I did, however, indulge myself to make some general, omnibus observations about how big, bold and detailed the presentation is. The experience of the MP1100 left me wondering more often than not about whether the sound was captured with stage mics, ribbon mics, expensive studio tube mics; were they large or small diaphragm; were they in the omni or the cardiod or super-cardiod position or what? With the MP1100 installed, my system realized a new level of depth, detail and three-dimensionality.
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Last edited by MisterBritt; 06-19-2017 at 06:44 PM.
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  #42  
Old 06-19-2017, 07:41 PM
JBT JBT is online now
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Wow! Sounds like Mcintosh hit it out of the park with the MP1100!
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  #43  
Old 06-19-2017, 11:35 PM
Msegal Msegal is offline
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What a wonderful and thoughtful review. Thank you very much.
I really would like to check a MP1100 against my Aesthetix Rhea Eclipse. I have to convince my dealer to bring one in.
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  #44  
Old 06-19-2017, 11:57 PM
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Originally Posted by Msegal View Post
What a wonderful and thoughtful review. Thank you very much.
I really would like to check a MP1100 against my Aesthetix Rhea Eclipse. I have to convince my dealer to bring one in.
Definitely give it a trial first. I was real clear and upfront with my dealer that I was only about 50% sold on it before he shipped it out, with the understanding if I didn't like it, it was going back.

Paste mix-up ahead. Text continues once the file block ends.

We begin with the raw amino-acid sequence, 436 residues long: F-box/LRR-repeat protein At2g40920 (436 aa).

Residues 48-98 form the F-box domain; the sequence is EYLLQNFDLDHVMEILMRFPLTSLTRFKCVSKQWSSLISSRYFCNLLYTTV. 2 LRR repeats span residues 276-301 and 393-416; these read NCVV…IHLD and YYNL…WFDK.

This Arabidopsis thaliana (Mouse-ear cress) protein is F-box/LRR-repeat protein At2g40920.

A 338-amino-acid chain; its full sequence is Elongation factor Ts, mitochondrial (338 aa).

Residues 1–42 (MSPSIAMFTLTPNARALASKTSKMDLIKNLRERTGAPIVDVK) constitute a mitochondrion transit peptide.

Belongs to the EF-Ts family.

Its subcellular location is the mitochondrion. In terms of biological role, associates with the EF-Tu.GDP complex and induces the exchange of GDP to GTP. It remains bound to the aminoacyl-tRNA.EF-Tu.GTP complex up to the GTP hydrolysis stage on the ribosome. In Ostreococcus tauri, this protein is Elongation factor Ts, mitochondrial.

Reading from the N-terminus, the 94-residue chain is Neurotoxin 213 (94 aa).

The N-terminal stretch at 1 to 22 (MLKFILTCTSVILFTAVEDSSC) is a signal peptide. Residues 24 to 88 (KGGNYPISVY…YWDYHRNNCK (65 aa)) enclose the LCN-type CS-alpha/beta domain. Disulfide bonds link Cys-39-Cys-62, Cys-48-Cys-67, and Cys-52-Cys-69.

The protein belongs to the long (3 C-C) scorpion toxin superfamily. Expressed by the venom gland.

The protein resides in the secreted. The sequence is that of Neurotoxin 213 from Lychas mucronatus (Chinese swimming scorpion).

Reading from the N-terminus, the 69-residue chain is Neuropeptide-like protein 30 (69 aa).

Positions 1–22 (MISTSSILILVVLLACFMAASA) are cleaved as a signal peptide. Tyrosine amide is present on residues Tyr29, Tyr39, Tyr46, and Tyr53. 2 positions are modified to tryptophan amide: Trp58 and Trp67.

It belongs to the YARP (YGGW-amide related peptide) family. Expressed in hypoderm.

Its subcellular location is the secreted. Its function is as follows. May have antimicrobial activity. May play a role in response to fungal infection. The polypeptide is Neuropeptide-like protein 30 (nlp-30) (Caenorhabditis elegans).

I went ahead and told him after a couple days that it was a keeper.

I continue to put it through its paces and it continues to improve with more hours on it. One thing, in my experience, it will not due is soften up a digitally sourced vinyl. But, it does not make it worse. I can remember when that became a popular proclamation by the usual suspect reviewers in the press: if you have a revealing system and there's a weak link in that system, such-and-such component or certainly the source will reveal your inadequacies. I'm not finding that to be the case.

For instance, I just spun the Tool Enigma album. I know it is from a digital source. It sounded better than it ever has; digital -yes, but better than I have heard it before tonight. The previously mentioned Guns 'n' Roses Chinese Democracy vinyl could not be improved. If a guy has a lot of these re-issues that are actually digitally sourced, I would say don't look for miracles. But it won't bring forth their deficiencies either, in my limited experience.

One other thing I haven't yet mentioned. In reviewing the owners manual I discovered you can disable are the digital circuitry inside the MP1100, the guts that would allow you to burn vinyl to your computer, etc. I went ahead and did that. I couldn't tell an immediate improvement in the process, but I figure it couldn't hurt. If I ever get the notion to burn a CD from a vinyl for my car or something, just a couple of clicks and it's reactivated.
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Last edited by MisterBritt; 06-20-2017 at 12:36 AM.
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  #45  
Old 06-20-2017, 12:29 AM
damacman damacman is online now